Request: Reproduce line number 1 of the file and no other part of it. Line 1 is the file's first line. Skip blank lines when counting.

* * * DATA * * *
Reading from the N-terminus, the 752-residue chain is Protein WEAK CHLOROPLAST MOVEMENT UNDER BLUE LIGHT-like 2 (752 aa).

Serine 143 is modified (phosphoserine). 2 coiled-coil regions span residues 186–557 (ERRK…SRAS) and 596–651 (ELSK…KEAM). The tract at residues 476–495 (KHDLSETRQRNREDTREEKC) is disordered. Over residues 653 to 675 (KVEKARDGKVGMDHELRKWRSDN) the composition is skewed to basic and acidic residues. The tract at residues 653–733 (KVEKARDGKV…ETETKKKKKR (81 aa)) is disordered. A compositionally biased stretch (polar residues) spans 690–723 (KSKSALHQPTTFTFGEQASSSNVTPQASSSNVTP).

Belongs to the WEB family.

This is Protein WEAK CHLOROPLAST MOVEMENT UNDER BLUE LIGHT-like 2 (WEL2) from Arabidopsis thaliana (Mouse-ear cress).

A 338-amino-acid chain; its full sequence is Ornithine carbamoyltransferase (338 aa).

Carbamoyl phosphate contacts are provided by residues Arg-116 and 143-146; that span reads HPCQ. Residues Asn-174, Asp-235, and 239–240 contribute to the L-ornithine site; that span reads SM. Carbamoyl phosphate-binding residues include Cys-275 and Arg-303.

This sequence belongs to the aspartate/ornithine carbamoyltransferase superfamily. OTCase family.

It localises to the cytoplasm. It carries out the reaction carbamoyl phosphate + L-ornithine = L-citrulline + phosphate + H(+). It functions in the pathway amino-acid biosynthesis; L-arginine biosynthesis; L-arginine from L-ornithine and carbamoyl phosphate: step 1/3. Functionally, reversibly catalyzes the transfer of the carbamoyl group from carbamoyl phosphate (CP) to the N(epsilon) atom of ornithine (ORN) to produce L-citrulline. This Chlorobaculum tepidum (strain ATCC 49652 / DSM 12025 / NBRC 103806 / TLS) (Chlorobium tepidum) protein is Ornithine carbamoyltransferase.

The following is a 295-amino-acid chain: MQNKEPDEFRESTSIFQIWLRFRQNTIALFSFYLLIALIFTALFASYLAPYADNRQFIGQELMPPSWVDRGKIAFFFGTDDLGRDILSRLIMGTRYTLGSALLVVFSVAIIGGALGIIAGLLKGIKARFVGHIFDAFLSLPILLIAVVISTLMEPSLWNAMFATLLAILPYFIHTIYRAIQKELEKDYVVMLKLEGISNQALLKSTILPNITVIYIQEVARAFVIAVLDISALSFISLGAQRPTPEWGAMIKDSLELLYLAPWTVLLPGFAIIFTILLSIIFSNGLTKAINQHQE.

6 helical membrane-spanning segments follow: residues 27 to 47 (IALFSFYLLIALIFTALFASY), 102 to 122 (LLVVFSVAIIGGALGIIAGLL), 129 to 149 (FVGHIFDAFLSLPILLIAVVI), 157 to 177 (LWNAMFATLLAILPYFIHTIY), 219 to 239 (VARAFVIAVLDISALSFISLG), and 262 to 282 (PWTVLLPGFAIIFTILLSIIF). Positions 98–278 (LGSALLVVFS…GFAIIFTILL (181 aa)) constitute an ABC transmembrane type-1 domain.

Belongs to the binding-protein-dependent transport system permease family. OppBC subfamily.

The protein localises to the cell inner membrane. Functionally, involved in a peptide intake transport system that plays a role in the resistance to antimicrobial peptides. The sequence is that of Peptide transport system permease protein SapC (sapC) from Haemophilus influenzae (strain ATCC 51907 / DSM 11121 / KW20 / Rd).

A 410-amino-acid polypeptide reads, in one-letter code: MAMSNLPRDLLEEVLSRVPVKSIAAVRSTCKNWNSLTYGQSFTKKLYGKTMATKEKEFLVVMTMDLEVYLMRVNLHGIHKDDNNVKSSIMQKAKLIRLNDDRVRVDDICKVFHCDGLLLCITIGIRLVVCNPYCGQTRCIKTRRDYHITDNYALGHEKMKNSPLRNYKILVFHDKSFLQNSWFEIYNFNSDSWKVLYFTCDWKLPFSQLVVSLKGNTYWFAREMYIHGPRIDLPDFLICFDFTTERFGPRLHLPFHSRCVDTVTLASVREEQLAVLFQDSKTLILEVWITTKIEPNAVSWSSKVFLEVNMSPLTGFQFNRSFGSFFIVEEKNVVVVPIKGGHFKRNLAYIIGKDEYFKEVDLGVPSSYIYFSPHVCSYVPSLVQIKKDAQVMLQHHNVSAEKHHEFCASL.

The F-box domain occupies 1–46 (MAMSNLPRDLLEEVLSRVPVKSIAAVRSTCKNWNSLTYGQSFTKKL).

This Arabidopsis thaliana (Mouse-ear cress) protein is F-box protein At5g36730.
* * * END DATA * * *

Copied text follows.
Reading from the N-terminus, the 752-residue chain is Protein WEAK CHLOROPLAST MOVEMENT UNDER BLUE LIGHT-like 2 (752 aa).